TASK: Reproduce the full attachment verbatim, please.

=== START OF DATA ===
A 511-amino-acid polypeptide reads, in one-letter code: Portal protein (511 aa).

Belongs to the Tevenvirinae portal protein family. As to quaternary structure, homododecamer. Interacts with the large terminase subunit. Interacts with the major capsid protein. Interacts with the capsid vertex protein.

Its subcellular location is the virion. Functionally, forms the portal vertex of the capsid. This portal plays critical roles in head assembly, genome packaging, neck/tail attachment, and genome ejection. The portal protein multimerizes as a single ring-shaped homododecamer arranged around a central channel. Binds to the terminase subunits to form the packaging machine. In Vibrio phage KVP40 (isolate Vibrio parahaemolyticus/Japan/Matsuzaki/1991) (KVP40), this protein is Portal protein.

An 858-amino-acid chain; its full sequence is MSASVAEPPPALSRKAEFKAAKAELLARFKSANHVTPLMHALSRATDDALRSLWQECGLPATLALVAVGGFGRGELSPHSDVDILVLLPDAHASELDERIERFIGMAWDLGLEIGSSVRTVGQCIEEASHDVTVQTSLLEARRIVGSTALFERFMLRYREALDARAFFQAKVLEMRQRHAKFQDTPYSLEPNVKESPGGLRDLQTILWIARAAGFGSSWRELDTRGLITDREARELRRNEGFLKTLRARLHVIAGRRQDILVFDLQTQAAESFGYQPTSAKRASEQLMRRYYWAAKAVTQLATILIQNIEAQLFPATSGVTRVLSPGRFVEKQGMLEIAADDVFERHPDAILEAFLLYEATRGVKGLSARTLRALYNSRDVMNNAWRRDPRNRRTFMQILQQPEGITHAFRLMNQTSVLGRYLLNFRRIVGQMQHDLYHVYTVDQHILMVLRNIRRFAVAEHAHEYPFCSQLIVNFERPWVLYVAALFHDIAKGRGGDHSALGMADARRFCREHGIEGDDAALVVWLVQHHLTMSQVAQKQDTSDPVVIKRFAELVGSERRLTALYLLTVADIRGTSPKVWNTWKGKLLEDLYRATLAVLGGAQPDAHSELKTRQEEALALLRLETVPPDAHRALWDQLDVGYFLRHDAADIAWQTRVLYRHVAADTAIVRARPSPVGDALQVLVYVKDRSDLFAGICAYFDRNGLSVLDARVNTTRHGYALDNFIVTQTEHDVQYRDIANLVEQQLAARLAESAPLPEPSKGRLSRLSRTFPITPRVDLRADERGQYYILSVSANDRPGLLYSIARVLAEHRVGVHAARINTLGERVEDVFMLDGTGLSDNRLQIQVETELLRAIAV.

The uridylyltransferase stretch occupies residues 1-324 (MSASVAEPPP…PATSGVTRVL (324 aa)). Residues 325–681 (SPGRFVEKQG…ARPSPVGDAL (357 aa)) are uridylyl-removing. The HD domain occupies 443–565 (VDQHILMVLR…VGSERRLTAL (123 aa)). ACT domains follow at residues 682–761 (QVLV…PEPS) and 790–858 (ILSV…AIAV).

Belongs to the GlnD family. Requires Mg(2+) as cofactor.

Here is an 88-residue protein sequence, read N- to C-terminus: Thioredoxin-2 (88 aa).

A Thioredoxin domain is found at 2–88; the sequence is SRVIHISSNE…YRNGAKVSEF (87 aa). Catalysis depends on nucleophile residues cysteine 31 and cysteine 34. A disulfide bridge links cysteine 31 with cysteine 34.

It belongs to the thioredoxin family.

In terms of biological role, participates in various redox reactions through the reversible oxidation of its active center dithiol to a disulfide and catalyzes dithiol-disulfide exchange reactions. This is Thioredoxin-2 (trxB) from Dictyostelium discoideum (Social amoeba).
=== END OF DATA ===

A 511-amino-acid polypeptide reads, in one-letter code: Portal protein (511 aa).

Belongs to the Tevenvirinae portal protein family. As to quaternary structure, homododecamer. Interacts with the large terminase subunit. Interacts with the major capsid protein. Interacts with the capsid vertex protein.

Its subcellular location is the virion. Functionally, forms the portal vertex of the capsid. This portal plays critical roles in head assembly, genome packaging, neck/tail attachment, and genome ejection. The portal protein multimerizes as a single ring-shaped homododecamer arranged around a central channel. Binds to the terminase subunits to form the packaging machine. In Vibrio phage KVP40 (isolate Vibrio parahaemolyticus/Japan/Matsuzaki/1991) (KVP40), this protein is Portal protein.

An 858-amino-acid chain; its full sequence is MSASVAEPPPALSRKAEFKAAKAELLARFKSANHVTPLMHALSRATDDALRSLWQECGLPATLALVAVGGFGRGELSPHSDVDILVLLPDAHASELDERIERFIGMAWDLGLEIGSSVRTVGQCIEEASHDVTVQTSLLEARRIVGSTALFERFMLRYREALDARAFFQAKVLEMRQRHAKFQDTPYSLEPNVKESPGGLRDLQTILWIARAAGFGSSWRELDTRGLITDREARELRRNEGFLKTLRARLHVIAGRRQDILVFDLQTQAAESFGYQPTSAKRASEQLMRRYYWAAKAVTQLATILIQNIEAQLFPATSGVTRVLSPGRFVEKQGMLEIAADDVFERHPDAILEAFLLYEATRGVKGLSARTLRALYNSRDVMNNAWRRDPRNRRTFMQILQQPEGITHAFRLMNQTSVLGRYLLNFRRIVGQMQHDLYHVYTVDQHILMVLRNIRRFAVAEHAHEYPFCSQLIVNFERPWVLYVAALFHDIAKGRGGDHSALGMADARRFCREHGIEGDDAALVVWLVQHHLTMSQVAQKQDTSDPVVIKRFAELVGSERRLTALYLLTVADIRGTSPKVWNTWKGKLLEDLYRATLAVLGGAQPDAHSELKTRQEEALALLRLETVPPDAHRALWDQLDVGYFLRHDAADIAWQTRVLYRHVAADTAIVRARPSPVGDALQVLVYVKDRSDLFAGICAYFDRNGLSVLDARVNTTRHGYALDNFIVTQTEHDVQYRDIANLVEQQLAARLAESAPLPEPSKGRLSRLSRTFPITPRVDLRADERGQYYILSVSANDRPGLLYSIARVLAEHRVGVHAARINTLGERVEDVFMLDGTGLSDNRLQIQVETELLRAIAV.

The uridylyltransferase stretch occupies residues 1-324 (MSASVAEPPP…PATSGVTRVL (324 aa)). Residues 325–681 (SPGRFVEKQG…ARPSPVGDAL (357 aa)) are uridylyl-removing. The HD domain occupies 443–565 (VDQHILMVLR…VGSERRLTAL (123 aa)). ACT domains follow at residues 682–761 (QVLV…PEPS) and 790–858 (ILSV…AIAV).

Belongs to the GlnD family. Requires Mg(2+) as cofactor.

Here is an 88-residue protein sequence, read N- to C-terminus: Thioredoxin-2 (88 aa).

A Thioredoxin domain is found at 2–88; the sequence is SRVIHISSNE…YRNGAKVSEF (87 aa). Catalysis depends on nucleophile residues cysteine 31 and cysteine 34. A disulfide bridge links cysteine 31 with cysteine 34.

It belongs to the thioredoxin family.

In terms of biological role, participates in various redox reactions through the reversible oxidation of its active center dithiol to a disulfide and catalyzes dithiol-disulfide exchange reactions. This is Thioredoxin-2 (trxB) from Dictyostelium discoideum (Social amoeba).